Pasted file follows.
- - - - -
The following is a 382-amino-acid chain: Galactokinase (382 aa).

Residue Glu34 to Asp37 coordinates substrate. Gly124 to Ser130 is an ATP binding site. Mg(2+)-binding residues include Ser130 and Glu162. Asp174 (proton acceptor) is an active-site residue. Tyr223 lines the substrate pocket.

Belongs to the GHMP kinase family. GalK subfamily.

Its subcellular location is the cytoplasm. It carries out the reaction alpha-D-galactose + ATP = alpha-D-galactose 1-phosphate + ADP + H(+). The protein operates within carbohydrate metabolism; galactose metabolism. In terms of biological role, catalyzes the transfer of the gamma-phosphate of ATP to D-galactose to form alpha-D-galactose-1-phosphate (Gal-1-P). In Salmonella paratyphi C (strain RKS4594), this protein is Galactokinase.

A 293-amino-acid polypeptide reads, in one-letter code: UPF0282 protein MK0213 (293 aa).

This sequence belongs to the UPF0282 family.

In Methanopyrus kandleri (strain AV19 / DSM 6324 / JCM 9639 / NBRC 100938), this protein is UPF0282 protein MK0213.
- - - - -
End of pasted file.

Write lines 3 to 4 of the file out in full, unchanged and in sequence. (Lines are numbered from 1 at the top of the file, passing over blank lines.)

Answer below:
Belongs to the GHMP kinase family. GalK subfamily.

Its subcellular location is the cytoplasm. It carries out the reaction alpha-D-galactose + ATP = alpha-D-galactose 1-phosphate + ADP + H(+). The protein operates within carbohydrate metabolism; galactose metabolism. In terms of biological role, catalyzes the transfer of the gamma-phosphate of ATP to D-galactose to form alpha-D-galactose-1-phosphate (Gal-1-P). In Salmonella paratyphi C (strain RKS4594), this protein is Galactokinase.